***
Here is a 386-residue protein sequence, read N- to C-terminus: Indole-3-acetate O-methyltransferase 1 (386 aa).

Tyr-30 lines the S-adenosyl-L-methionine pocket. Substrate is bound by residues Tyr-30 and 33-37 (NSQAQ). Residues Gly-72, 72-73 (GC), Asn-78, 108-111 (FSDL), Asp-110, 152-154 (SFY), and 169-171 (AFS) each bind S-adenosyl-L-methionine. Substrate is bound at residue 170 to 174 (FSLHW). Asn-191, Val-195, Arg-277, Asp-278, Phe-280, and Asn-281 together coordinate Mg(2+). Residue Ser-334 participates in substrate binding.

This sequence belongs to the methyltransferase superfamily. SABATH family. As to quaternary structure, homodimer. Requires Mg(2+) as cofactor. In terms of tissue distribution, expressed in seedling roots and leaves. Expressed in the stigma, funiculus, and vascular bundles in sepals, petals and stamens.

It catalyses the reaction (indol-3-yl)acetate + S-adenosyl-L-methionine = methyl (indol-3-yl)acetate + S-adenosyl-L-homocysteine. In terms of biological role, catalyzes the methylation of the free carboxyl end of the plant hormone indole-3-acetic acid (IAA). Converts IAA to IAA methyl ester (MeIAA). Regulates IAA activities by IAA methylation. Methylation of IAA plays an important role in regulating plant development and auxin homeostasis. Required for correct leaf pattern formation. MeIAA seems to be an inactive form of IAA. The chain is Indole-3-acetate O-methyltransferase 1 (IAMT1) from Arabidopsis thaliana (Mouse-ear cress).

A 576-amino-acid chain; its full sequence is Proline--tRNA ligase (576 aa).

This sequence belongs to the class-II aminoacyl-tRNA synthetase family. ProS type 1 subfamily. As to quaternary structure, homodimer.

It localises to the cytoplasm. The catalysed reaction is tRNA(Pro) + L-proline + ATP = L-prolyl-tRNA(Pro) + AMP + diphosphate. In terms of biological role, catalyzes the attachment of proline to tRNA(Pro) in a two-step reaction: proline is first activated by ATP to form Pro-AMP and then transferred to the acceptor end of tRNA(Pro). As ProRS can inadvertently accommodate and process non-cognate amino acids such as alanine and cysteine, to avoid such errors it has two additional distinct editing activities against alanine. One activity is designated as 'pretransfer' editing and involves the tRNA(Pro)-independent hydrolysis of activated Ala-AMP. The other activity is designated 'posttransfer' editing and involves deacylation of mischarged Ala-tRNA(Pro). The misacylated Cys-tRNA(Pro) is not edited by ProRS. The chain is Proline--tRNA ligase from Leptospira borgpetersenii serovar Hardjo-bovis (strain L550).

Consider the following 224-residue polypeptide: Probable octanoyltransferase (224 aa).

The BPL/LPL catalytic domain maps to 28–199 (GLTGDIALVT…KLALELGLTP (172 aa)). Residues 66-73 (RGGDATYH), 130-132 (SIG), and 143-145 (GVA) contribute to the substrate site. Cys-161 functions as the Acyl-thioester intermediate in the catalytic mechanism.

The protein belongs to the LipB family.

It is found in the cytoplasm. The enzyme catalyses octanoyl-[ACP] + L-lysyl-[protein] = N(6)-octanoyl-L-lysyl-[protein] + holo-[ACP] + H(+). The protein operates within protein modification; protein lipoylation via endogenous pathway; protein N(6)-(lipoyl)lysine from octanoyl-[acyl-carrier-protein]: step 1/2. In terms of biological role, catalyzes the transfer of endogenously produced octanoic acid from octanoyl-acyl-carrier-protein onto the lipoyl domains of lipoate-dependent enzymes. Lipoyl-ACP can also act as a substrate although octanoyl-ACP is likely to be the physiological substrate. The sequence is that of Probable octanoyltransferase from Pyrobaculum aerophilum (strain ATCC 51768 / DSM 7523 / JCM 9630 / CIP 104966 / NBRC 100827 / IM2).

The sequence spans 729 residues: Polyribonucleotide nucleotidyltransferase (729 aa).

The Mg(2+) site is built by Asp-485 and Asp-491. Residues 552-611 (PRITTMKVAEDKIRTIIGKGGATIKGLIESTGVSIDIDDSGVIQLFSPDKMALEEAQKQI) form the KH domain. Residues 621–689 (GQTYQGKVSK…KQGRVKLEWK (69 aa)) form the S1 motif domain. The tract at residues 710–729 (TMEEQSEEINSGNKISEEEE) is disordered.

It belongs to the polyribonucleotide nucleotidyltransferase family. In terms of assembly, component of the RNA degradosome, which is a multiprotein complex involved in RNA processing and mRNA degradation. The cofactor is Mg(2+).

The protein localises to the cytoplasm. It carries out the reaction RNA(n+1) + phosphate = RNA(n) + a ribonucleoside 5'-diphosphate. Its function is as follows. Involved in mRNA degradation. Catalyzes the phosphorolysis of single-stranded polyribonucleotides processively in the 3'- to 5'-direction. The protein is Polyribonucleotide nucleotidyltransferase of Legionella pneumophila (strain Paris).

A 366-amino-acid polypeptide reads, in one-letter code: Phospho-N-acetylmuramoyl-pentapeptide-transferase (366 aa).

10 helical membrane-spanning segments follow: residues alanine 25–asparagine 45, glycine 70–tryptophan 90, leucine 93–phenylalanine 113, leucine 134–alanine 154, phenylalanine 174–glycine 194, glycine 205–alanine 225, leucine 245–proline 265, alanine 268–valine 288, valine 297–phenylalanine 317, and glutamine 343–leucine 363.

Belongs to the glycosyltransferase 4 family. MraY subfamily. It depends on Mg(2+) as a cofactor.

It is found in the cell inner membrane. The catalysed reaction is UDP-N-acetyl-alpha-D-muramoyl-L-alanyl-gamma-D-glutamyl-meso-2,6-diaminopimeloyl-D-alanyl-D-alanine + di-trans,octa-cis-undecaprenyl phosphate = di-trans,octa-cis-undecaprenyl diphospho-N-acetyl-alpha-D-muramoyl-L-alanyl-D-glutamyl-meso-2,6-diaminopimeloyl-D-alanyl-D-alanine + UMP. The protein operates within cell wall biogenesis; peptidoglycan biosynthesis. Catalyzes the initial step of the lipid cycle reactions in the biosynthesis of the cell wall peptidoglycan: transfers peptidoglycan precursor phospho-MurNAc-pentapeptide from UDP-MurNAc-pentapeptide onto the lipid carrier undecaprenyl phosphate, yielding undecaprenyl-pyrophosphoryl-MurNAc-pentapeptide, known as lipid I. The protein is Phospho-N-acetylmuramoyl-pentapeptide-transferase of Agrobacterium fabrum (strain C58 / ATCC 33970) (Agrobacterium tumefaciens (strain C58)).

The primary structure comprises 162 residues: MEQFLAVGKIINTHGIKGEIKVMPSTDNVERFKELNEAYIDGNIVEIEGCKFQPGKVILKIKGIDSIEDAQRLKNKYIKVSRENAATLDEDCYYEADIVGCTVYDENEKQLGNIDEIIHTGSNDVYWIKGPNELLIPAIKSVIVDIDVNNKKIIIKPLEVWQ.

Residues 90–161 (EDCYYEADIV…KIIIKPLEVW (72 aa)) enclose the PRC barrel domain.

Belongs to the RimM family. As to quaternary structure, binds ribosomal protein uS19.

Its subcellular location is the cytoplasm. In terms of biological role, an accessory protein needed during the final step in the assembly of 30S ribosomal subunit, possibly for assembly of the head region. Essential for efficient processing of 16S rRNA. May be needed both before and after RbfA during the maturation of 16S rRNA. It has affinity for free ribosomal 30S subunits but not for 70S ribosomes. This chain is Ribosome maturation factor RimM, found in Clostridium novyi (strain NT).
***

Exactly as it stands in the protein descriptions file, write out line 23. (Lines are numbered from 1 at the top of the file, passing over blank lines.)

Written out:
Its subcellular location is the cytoplasm. In terms of biological role, an accessory protein needed during the final step in the assembly of 30S ribosomal subunit, possibly for assembly of the head region. Essential for efficient processing of 16S rRNA. May be needed both before and after RbfA during the maturation of 16S rRNA. It has affinity for free ribosomal 30S subunits but not for 70S ribosomes. This chain is Ribosome maturation factor RimM, found in Clostridium novyi (strain NT).